Montenegro Orders: What Are They And How Do They Affect Custody And Visitation?


Pendente Lite Orders and Final Orders


Final custody orders and pendente lite (temporary) orders are actually very different in that they are analyzed differently under the Family Code. It is important that someone going through a divorce understands and distinguishes between these two types of custody and, thus, better understands the law as it applies to their particular situation.


A pendente lite or temporary custody order is made during the pendency of the dissolution. A Court will apply the “best interests” of the child analysis as enumerated in Family Code, § 3011, in order to determine the best custody arrangement for the minor child. In performing such an analysis and making its temporary custody determination, the Court is predominantly concerned with the “health, safety, and welfare of the child.”


A final custody order is usually made when the dissolution has ended and the couple is divorced. Under Montenegro v. Diaz (2001) 26 Cal.4th 249, the Court must apply a stricter standard when making final custody orders. The test applied is called the “changed circumstances” test. This test is applied as an adjunct to the “best interests” test. In Montenegro, the Court stated that this stricter standard should be applied when a custody order is “final”. The Court reasoned that the “changed circumstances” test should apply this more stringent standard to help preserve continuity and stability in custodial arrangements. Furthermore, only when the “changed circumstances” requirement has been met will the Court move on to the “best interests” analysis in order to make its determination of custody.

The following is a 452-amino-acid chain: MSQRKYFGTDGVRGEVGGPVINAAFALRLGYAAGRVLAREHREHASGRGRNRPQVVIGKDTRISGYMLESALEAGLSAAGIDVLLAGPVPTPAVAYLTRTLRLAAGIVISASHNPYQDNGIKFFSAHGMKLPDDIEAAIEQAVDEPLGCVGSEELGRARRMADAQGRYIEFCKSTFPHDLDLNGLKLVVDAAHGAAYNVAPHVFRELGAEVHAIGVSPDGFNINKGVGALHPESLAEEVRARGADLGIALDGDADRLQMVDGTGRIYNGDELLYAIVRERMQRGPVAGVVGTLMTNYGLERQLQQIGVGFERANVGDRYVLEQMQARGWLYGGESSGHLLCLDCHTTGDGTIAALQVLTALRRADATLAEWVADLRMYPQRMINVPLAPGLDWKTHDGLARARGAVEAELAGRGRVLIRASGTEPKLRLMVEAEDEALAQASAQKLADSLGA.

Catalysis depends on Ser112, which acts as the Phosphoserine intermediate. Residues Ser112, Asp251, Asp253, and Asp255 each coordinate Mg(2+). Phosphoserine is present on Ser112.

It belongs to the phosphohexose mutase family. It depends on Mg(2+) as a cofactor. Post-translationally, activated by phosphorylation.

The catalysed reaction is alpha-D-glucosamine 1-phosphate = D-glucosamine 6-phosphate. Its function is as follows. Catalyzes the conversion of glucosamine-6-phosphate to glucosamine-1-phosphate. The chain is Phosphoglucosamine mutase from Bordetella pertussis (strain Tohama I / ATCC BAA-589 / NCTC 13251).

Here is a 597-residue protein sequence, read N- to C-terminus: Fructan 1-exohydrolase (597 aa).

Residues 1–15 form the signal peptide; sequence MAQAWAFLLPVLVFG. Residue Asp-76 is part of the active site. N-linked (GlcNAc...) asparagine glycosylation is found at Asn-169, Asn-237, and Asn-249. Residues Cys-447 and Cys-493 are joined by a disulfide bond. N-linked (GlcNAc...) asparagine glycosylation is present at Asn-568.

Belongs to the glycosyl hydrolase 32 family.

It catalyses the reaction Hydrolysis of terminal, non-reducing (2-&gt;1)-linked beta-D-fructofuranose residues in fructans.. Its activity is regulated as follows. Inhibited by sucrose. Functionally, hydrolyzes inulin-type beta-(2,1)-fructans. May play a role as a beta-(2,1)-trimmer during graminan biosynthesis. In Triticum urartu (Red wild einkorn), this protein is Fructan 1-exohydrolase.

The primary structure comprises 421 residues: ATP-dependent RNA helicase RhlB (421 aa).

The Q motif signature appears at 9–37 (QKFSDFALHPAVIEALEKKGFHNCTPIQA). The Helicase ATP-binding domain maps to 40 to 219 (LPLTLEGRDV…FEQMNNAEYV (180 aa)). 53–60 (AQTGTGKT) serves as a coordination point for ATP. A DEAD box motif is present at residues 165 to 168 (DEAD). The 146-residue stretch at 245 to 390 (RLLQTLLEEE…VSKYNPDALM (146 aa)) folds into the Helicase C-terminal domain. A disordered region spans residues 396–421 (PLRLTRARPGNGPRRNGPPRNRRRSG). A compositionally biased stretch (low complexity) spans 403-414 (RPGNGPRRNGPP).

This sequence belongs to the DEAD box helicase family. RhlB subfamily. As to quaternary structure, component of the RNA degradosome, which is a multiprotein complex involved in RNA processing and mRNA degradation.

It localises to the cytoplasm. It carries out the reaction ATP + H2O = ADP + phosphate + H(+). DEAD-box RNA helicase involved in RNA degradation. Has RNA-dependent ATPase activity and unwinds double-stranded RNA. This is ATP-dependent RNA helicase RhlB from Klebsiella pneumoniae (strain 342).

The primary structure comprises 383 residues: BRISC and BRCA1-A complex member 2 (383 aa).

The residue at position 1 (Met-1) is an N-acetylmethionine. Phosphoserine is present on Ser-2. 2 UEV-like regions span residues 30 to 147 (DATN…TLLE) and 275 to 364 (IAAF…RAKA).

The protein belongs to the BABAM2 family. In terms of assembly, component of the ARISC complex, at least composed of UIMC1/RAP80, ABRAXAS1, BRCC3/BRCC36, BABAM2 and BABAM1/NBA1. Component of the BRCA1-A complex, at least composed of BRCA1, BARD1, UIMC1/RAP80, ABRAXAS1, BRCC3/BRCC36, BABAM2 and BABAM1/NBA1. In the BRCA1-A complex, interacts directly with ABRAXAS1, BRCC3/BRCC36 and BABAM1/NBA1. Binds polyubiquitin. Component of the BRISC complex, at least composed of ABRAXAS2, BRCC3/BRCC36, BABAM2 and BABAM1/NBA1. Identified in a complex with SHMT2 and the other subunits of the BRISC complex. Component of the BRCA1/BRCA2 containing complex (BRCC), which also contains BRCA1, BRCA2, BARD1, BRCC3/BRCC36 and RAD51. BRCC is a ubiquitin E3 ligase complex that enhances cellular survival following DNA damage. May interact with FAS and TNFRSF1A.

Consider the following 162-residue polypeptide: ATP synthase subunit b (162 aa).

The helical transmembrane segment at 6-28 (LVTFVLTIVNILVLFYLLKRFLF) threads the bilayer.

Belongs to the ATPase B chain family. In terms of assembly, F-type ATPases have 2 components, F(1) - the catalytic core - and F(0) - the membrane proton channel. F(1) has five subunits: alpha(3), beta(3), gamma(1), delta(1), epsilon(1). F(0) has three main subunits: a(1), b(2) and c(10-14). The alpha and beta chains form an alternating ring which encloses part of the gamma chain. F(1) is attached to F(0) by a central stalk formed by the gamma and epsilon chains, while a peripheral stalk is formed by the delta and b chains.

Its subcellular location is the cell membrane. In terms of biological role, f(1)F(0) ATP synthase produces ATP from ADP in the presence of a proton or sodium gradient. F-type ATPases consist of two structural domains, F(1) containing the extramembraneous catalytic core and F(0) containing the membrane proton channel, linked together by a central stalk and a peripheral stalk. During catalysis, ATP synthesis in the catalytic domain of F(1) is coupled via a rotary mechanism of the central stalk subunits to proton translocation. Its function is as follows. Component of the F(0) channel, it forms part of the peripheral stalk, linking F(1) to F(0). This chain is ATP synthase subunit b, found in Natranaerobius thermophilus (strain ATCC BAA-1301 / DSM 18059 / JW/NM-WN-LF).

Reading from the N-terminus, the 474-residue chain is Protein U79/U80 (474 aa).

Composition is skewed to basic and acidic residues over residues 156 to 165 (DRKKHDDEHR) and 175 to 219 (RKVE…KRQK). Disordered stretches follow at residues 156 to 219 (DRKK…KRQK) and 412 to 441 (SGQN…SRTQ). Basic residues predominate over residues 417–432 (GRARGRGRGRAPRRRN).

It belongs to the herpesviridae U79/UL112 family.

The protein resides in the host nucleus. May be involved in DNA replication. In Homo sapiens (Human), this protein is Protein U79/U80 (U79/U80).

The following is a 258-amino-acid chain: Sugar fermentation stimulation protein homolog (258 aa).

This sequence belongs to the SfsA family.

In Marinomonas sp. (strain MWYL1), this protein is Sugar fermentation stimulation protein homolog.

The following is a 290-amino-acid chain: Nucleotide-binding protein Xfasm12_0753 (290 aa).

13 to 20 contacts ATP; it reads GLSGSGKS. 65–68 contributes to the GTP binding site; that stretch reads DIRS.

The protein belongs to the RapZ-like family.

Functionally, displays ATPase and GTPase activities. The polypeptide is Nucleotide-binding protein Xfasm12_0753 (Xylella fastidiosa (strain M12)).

When is a Custody Order “Final”?


Under Montenegro, and other appellate decisions, a final custody determination can occur in one of two ways:


1) A stipulated custody order showing a “clear affirmative indication the parties intended such a result.”


2) When the Court makes an order after the issue of custody has been litigated in trial or in a post-judgment modification.


For the first option, an example would be language in a stipulated judgment that unequivocally states the custody order is final under Montenegro v. Diaz. For the second option, an example would be in a judgment based on orders made after trial or an Order to Show Cause regarding a post-judgment modification to custody.


Furthermore, it should be illustrated here that the Court will only apply the “changed circumstances” analysis as it relates to a modification or final determination of custody. If the parent is attempting to modify visitation, the Court will apply the “best interests” analysis. (Enrique M. v. Angelina V., (2004) 121 Cal.4th 1371.)

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